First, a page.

Digital vigilante group Anonymous may be putting credit card users at risk with its attacks on MasterCard and Visa, preventing access to security systems the companies introduced to prevent on-line card fraud.
Both companies use a password-based authentication system, known as 'MasterCard SecureCode' and 'Verified by Visa' respectively, which loads a page on their own servers in an encrypted frame on third-party sites that have signed up to the programme. It's the on-line equivalent of Chip and Pin, and holds the promise of making it harder for a ne'er-do-well to go on a web-based shopping spree if he or she captures your credit card details.
With the recent attacks from the Anonymous group downing MasterCard's website with a coordinated Distributed Denial of Service (DDoS) attack on Wednesday, the security of the programme has been called into question.
Because both Verified by Visa and MasterCard SecureCode rely on loading pages from the company's respective web servers, they are unable to function if the server is under a sustained DDoS attack - as has been the case in recent days. Rather than reject the payment attempt due to a failure of the web server, the security system fails 'gracefully' - allowing the payment to go ahead without prompting for the password to be entered.
This offers would-be credit card fraudsters a window of opportunity: while Anonymous continues its campaign of retribution for the treatment of WikiLeaks founder Julian Assange by attacking MasterCard and Visa's web servers, the SecureCode and Verified by Visa programmes won't operate - meaning stolen credit cards can be used without having to know the associated password.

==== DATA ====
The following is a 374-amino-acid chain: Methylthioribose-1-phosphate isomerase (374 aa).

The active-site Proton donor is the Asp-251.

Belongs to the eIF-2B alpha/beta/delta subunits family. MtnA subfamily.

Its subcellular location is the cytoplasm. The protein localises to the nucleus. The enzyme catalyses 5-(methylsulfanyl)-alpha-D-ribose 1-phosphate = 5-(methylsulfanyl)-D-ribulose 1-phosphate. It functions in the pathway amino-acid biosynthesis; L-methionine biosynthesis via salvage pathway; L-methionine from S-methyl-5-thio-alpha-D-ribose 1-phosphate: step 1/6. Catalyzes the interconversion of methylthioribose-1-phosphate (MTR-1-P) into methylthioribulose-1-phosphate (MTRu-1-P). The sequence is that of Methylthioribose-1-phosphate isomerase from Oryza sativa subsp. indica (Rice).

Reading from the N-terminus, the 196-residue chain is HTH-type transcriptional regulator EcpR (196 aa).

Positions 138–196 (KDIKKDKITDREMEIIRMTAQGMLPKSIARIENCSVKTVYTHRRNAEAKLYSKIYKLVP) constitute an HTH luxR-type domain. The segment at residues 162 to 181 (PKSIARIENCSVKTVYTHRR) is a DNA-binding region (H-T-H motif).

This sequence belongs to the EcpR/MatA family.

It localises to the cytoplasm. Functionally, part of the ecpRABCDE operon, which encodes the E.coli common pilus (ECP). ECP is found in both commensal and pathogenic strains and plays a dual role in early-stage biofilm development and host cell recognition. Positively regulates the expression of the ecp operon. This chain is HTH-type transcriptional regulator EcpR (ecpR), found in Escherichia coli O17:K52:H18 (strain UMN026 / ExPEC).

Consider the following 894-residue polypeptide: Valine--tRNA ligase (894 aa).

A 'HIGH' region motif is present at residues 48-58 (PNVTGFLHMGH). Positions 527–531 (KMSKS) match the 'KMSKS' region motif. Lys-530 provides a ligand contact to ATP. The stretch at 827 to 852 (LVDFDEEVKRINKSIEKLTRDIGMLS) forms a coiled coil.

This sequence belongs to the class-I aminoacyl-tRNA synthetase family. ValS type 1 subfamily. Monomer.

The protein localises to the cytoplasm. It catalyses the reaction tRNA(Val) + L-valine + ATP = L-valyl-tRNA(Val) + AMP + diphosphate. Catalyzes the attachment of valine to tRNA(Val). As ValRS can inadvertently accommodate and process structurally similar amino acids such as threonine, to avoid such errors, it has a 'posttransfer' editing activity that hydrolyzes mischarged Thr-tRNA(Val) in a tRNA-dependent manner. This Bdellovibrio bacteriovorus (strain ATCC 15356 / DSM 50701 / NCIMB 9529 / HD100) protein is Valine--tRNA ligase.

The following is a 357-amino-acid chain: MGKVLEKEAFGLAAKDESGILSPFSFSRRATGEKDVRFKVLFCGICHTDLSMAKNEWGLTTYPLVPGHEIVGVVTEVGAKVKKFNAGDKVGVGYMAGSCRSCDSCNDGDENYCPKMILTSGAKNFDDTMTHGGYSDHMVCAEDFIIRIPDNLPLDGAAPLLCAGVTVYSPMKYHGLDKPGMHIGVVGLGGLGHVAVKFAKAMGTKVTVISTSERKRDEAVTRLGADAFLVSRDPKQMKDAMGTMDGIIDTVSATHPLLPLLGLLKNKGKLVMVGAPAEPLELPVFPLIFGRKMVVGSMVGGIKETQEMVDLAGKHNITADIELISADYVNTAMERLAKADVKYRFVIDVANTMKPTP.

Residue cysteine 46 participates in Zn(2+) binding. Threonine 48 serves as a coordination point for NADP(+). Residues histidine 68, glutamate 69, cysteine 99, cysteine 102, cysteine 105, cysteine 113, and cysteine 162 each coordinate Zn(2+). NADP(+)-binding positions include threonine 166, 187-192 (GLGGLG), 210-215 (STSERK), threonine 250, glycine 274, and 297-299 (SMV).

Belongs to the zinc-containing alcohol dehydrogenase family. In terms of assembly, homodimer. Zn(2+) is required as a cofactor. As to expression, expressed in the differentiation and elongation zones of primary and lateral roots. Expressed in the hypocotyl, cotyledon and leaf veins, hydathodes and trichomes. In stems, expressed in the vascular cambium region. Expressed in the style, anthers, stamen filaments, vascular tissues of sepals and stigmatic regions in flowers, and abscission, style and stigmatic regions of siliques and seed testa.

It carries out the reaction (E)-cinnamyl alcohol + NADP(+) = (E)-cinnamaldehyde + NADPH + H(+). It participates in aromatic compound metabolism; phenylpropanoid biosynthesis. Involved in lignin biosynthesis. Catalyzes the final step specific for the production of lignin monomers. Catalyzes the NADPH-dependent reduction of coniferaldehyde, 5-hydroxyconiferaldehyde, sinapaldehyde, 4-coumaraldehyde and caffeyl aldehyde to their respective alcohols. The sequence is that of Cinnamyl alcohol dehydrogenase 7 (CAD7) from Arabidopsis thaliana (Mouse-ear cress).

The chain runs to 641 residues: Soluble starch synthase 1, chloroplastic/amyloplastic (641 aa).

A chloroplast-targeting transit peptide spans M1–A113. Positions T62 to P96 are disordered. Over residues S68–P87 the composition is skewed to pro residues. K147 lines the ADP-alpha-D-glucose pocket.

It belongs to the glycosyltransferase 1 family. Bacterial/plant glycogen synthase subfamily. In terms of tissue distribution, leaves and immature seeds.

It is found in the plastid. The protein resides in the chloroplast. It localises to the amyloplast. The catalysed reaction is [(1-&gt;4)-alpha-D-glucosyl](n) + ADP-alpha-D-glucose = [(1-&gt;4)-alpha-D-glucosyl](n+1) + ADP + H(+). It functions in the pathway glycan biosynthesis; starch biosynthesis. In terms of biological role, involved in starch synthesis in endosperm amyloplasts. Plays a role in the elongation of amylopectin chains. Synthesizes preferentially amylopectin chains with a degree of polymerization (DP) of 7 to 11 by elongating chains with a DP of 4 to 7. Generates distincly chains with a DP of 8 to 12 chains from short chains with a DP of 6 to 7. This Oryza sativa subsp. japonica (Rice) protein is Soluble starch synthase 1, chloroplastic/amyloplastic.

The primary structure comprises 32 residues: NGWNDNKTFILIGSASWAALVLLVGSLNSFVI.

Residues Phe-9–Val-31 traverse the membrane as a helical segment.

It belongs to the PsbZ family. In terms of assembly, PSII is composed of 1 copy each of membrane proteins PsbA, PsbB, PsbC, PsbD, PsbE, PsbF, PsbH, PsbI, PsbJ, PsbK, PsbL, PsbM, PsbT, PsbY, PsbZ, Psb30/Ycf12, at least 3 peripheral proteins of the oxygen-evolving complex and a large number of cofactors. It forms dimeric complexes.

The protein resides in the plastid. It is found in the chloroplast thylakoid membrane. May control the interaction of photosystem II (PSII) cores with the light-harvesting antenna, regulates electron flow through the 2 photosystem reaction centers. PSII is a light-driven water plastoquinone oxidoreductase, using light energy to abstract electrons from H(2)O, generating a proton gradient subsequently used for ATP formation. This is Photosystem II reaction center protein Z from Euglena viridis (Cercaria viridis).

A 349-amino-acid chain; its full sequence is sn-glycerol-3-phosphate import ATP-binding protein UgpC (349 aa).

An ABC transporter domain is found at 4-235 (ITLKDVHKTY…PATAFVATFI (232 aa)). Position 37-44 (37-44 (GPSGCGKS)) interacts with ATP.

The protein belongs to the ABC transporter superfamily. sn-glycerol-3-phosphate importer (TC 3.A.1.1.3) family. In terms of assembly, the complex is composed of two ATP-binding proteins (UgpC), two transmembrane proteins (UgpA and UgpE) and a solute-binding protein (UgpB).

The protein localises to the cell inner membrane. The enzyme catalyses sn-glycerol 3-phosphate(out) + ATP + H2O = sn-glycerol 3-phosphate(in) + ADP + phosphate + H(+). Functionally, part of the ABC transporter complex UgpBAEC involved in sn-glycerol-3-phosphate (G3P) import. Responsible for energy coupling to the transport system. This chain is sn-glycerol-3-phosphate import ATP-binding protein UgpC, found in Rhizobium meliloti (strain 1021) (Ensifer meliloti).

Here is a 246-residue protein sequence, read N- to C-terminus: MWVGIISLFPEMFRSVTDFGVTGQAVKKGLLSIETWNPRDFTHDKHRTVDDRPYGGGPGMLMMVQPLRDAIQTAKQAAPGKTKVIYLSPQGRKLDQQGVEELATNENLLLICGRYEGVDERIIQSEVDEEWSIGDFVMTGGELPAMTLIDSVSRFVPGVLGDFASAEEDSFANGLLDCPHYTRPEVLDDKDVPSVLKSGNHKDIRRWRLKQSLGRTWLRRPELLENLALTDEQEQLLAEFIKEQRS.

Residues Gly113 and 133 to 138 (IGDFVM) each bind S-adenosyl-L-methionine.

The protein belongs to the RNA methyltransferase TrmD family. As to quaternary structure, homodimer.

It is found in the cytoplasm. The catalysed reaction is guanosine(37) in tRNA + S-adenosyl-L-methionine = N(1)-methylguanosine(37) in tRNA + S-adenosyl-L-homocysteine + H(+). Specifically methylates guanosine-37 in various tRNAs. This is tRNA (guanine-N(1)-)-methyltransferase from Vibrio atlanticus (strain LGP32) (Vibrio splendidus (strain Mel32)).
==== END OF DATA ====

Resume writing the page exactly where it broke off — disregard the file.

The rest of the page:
Several test purchases carried out by THINQ on sites that are signed up to the MasterCard SecureCode programme, both late last night and early this morning, resulted in the payments going through without a password being required.
THINQ has highlighted the issue with both MasterCard and Visa, but at the time of writing only MasterCard has commented on our findings with the following statement: "MasterCard has made significant progress in restoring full-service to its corporate web site. Our core processing capabilities have not been compromised and card holder account data has not been placed at risk. While we have seen limited interruption in some web-based services, cardholders can continue to use their cards for secure transactions globally."
It's probably worth mentioning at this point that MasterCard SecureCode is a 'web-based service' that has likely seen 'limited interruption' - but it sounds like MasterCard is on the case.
Visa has yet to respond to our concerns.